‘Mnangagwa will regret the day he appointed Mangudya, Mthuli Ncube,’ says Biti




Mangudya and Mthuli

Former Zimbabwe Finance Minister Tendai Biti has said the move by the Reserve Bank to introduce a ZW$100 note is ill advised and a waste of time.

Biti said the fact that the note can not buy anything on its own is a testimony that it will not solve matters.

“Introducing that note is a mere waste of time, it will not solve anything, the whole currency is useless, inflation is rising everyday, so how will the note which cannot buy anything on its own solve anything? Said Biti

Biti who is regarded as one of the finest finance Ministers Zimbabwe has ever had said the only solution to Zimabwe’s financial crisis is dollarizing or having a strong currency which has a strong backing.

“RBZ should just dollarize or establish a strong local currency but that should be backed with exports and currently the country is not producing anything so the solution is to dollarize,” said Biti

Recently, during at Zimbabwe Public Debt Indaba in Harare recently, Biti called for the disbandment of RBZ saying it has now become a liability to the nation, has become the government and is failing to attend to its core business.

Economists and the business community are sceptical over the introduction of a new note saying the new denomination is too little given the chronic hyperinflationary environment the country is operating in.

During the days of Gideon Gono as governor of RBZ, Zimbabwe had a banknote with a denomination of one hundred trillion Zimbabwean dollars.

Economist Prosper Chitambara said the introduction of the ZW$100 note, would do little to bail out Zimbabwe out of the prevailing economic situation.

“It is a welcome development but ZW$100 in my view is too little and has been overtaken by the chronic hyperinflationary developments. It will not do much to enhance confidence and convenience in the local currency.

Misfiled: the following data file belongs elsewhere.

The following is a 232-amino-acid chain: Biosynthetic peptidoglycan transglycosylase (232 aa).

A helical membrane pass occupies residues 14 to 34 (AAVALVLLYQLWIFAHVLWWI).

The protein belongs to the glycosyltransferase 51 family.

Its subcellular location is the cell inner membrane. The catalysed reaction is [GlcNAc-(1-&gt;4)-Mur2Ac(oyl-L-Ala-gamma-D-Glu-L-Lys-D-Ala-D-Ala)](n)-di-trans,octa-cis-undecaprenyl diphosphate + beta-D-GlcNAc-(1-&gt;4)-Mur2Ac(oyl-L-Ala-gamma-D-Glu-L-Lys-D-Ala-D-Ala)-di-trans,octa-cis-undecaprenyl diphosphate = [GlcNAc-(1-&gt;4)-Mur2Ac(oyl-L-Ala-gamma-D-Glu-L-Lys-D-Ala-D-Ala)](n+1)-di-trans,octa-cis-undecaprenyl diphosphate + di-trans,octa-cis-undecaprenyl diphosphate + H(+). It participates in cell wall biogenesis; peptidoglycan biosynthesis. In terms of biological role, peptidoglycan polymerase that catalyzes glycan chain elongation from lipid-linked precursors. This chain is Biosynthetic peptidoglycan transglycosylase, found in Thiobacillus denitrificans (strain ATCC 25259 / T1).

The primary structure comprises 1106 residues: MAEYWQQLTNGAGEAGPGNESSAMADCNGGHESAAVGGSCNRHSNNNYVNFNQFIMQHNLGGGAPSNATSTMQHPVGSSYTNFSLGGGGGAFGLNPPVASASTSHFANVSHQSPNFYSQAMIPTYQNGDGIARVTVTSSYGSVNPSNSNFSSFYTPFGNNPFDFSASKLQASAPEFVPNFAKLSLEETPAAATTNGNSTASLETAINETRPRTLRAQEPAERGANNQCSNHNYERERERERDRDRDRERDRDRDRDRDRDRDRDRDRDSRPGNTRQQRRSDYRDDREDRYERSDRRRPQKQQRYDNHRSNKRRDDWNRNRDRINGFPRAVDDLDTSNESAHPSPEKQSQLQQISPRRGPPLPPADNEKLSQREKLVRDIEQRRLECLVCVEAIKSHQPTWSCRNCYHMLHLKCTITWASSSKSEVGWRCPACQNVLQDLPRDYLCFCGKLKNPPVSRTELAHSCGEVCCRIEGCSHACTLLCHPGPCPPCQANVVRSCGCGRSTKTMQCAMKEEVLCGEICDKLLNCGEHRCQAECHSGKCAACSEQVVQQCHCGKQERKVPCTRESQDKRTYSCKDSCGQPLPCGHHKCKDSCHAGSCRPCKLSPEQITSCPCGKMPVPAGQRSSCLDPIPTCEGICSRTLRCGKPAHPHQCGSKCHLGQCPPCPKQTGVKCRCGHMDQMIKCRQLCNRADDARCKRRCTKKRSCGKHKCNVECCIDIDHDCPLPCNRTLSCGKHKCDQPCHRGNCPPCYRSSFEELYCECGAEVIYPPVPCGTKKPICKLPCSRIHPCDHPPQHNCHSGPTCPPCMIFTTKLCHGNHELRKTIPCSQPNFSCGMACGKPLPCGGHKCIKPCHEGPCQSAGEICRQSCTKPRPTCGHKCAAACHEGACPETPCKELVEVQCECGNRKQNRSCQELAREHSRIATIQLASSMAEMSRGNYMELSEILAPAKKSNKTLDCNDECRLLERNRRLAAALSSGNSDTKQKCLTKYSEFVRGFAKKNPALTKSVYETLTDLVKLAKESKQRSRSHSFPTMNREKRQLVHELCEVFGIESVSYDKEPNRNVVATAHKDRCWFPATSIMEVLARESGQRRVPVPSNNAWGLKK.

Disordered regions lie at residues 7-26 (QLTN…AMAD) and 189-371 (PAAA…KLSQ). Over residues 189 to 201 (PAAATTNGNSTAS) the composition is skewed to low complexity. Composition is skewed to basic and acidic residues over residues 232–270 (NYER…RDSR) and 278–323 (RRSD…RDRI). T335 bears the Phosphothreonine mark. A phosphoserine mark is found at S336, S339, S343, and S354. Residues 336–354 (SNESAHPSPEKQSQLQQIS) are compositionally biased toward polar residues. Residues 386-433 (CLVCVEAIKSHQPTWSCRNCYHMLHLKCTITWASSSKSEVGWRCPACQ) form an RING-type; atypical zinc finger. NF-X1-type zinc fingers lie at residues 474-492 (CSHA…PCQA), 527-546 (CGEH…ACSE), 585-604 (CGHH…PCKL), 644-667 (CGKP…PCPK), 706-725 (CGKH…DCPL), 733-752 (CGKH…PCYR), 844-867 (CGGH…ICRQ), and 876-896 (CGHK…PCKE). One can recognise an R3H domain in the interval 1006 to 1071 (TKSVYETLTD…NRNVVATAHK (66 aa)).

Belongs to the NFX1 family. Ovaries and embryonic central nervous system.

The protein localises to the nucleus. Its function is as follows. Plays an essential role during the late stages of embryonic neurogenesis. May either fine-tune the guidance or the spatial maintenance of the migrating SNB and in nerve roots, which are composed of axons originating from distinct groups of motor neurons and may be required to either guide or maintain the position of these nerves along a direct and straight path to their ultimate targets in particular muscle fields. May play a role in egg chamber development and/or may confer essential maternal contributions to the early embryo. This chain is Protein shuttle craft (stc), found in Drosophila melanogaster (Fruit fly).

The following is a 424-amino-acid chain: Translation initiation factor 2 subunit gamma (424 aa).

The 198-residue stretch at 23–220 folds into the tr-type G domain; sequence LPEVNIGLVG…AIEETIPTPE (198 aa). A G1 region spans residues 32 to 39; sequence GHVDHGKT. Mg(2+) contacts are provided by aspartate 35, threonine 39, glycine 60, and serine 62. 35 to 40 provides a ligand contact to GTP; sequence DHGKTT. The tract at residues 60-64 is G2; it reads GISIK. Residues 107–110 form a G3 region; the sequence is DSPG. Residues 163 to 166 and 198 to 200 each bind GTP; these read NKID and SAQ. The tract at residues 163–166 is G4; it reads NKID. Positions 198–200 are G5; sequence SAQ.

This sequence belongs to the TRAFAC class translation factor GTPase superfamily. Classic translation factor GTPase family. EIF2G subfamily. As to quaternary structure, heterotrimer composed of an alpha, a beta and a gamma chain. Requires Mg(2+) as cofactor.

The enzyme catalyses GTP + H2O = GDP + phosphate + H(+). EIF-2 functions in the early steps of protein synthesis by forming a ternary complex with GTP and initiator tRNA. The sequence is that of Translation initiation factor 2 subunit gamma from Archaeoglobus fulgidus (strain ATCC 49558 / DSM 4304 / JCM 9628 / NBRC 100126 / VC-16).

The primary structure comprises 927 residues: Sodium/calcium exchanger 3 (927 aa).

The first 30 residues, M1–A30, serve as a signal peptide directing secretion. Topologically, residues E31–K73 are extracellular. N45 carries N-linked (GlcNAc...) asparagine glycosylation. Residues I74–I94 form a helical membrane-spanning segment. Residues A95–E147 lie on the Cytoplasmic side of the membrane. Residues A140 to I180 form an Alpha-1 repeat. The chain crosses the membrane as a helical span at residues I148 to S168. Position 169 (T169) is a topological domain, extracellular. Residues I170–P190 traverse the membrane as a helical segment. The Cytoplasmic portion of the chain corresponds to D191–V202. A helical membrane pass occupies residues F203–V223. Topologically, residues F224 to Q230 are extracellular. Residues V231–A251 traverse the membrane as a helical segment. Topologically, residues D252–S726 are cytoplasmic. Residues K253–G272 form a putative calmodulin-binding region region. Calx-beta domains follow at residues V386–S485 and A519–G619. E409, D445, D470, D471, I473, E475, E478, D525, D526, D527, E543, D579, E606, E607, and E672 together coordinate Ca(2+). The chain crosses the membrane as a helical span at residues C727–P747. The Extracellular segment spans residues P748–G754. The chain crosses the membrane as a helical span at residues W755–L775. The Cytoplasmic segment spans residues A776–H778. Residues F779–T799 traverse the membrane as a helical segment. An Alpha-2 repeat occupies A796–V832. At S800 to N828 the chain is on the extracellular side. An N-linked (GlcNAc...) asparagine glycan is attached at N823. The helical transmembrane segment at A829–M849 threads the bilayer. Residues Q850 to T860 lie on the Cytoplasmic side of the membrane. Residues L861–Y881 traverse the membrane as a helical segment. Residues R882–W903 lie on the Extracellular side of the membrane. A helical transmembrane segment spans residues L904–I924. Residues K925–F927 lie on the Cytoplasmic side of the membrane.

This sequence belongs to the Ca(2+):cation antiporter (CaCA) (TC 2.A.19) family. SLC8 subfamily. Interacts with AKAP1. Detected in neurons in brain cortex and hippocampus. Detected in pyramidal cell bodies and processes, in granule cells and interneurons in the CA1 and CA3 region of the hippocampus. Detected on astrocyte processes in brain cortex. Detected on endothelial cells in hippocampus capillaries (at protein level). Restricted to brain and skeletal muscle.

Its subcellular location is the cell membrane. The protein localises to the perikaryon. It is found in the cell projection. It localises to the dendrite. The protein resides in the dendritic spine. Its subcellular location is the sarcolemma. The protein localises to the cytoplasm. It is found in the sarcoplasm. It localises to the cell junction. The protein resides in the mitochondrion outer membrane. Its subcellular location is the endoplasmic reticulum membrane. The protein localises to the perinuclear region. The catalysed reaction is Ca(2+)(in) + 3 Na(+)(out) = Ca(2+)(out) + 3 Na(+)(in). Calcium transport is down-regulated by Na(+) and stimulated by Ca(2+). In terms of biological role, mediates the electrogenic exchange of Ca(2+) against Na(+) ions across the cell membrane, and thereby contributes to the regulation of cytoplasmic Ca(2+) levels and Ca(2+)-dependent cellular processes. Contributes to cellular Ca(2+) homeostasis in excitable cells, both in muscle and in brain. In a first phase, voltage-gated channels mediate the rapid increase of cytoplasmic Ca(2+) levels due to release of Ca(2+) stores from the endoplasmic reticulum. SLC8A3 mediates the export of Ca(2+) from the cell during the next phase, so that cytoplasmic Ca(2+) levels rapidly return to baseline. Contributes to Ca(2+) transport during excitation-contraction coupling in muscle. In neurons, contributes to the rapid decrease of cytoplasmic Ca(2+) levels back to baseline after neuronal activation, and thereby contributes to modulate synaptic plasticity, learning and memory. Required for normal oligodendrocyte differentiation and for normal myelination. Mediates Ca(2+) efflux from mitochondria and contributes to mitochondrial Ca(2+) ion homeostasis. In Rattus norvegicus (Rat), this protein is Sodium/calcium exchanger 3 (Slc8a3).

“If we convert the new denomination into US$ at an official rate, we get about 68 cents and using the parallel market rate we get about 40 cents, thus ZW$ 100 is not enough to buy a loaf of bread or a newspaper,” said Chitambara.

Another economist Vincent Muswere said historically the introduction of higher denomination bills has always rendered small denominations valueless.

“The introduction of the ZW$ 100 banknote is well overdue given how prices are ever-rising. I will not even be surprised if we have at some stage gone up to ZW$200 like what South Africa has done. However, there is always an impact when introducing higher denomination notes, business people make up prices at a round figure, so there is inherent inflationary pressure by introducing higher denomination notes.

“Also there is an impact on lower denomination notes. When the ZW$50 note was introduced, the ZW$5 suddenly disappeared, in this case, the ZW$10 note might become a thing of the past,” said Muswere.

Another economist Caleb Gwaindepi said the move from an economic perspective would translate to the continued loss of value on Zimbabwean currency.

“In the past when Zimbabwe had hyperinflation, the authorities introduced bigger denominations of the local currency as a way of enabling people to hold on to money and ensure convenience. Basically, in economic terms it means the currency continues losing value hence it is an issue of credibility of the currency.